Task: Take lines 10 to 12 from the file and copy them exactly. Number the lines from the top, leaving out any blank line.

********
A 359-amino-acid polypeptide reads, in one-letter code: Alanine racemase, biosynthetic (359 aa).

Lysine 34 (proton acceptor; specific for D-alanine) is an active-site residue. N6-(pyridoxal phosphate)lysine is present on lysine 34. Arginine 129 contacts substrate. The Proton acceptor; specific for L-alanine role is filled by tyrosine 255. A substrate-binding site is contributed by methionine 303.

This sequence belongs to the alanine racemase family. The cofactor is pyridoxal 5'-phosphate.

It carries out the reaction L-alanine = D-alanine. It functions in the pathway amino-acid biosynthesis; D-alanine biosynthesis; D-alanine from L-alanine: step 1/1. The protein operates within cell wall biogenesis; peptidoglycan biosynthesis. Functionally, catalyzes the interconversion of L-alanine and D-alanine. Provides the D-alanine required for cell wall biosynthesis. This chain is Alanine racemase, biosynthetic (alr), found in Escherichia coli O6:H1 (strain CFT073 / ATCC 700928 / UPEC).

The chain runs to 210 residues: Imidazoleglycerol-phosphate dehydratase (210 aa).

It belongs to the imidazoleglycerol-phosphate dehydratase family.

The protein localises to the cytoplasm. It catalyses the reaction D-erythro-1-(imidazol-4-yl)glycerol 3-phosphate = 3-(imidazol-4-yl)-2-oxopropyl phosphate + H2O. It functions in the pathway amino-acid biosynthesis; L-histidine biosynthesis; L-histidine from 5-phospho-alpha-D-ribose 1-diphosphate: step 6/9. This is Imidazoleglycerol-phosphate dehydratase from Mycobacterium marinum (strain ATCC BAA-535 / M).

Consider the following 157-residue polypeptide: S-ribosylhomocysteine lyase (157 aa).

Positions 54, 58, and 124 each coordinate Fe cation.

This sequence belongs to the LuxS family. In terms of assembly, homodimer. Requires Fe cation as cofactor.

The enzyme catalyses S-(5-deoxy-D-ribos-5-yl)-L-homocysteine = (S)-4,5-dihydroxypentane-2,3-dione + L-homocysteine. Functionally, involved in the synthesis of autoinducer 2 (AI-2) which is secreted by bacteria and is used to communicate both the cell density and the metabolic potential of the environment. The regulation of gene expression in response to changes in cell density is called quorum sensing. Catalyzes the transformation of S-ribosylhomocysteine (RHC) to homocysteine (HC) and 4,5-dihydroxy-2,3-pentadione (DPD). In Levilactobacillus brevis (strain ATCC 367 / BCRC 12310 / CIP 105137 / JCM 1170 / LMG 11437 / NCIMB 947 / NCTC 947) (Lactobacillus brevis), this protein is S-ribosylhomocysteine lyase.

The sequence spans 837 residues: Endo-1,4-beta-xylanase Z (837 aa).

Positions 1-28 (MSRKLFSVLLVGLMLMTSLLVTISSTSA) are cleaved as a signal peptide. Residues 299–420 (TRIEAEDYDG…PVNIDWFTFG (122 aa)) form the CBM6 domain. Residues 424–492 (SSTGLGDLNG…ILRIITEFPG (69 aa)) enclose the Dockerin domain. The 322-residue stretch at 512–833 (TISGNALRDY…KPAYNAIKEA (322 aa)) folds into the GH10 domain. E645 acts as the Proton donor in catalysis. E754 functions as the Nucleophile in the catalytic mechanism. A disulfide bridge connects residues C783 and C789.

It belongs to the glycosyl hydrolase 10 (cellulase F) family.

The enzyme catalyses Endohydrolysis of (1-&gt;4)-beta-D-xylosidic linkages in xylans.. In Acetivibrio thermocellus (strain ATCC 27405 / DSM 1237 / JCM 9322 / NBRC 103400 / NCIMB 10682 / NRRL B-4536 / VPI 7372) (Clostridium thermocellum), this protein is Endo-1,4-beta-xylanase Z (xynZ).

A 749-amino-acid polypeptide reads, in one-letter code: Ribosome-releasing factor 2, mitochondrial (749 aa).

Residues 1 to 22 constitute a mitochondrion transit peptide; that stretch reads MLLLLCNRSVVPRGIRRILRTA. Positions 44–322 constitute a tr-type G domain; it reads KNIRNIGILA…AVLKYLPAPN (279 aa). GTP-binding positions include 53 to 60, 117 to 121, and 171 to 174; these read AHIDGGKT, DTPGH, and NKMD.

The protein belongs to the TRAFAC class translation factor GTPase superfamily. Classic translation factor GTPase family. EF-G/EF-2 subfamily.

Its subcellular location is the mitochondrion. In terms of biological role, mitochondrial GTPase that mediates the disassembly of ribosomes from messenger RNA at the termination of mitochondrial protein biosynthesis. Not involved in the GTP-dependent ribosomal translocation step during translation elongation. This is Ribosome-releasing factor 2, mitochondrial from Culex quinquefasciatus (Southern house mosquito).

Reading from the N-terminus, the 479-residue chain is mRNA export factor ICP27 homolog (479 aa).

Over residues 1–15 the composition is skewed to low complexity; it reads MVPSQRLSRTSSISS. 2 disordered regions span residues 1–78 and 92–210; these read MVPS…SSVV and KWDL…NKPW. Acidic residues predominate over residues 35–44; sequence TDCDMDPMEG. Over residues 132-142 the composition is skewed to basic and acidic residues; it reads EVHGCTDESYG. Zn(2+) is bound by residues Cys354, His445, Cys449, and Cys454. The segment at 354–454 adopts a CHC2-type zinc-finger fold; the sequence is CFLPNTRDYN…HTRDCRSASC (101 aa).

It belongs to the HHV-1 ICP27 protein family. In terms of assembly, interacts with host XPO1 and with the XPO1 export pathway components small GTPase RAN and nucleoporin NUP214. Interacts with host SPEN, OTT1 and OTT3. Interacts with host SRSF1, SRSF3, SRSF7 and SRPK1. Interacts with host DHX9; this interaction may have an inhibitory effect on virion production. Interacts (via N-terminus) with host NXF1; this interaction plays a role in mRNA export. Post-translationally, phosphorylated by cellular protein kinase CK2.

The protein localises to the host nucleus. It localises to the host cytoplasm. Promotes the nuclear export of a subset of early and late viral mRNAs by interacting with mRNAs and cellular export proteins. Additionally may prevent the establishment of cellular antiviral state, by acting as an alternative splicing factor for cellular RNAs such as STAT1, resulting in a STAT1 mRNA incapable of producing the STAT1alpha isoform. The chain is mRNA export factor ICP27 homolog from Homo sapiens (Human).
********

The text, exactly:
This sequence belongs to the LuxS family. In terms of assembly, homodimer. Requires Fe cation as cofactor.

The enzyme catalyses S-(5-deoxy-D-ribos-5-yl)-L-homocysteine = (S)-4,5-dihydroxypentane-2,3-dione + L-homocysteine. Functionally, involved in the synthesis of autoinducer 2 (AI-2) which is secreted by bacteria and is used to communicate both the cell density and the metabolic potential of the environment. The regulation of gene expression in response to changes in cell density is called quorum sensing. Catalyzes the transformation of S-ribosylhomocysteine (RHC) to homocysteine (HC) and 4,5-dihydroxy-2,3-pentadione (DPD). In Levilactobacillus brevis (strain ATCC 367 / BCRC 12310 / CIP 105137 / JCM 1170 / LMG 11437 / NCIMB 947 / NCTC 947) (Lactobacillus brevis), this protein is S-ribosylhomocysteine lyase.

The sequence spans 837 residues: Endo-1,4-beta-xylanase Z (837 aa).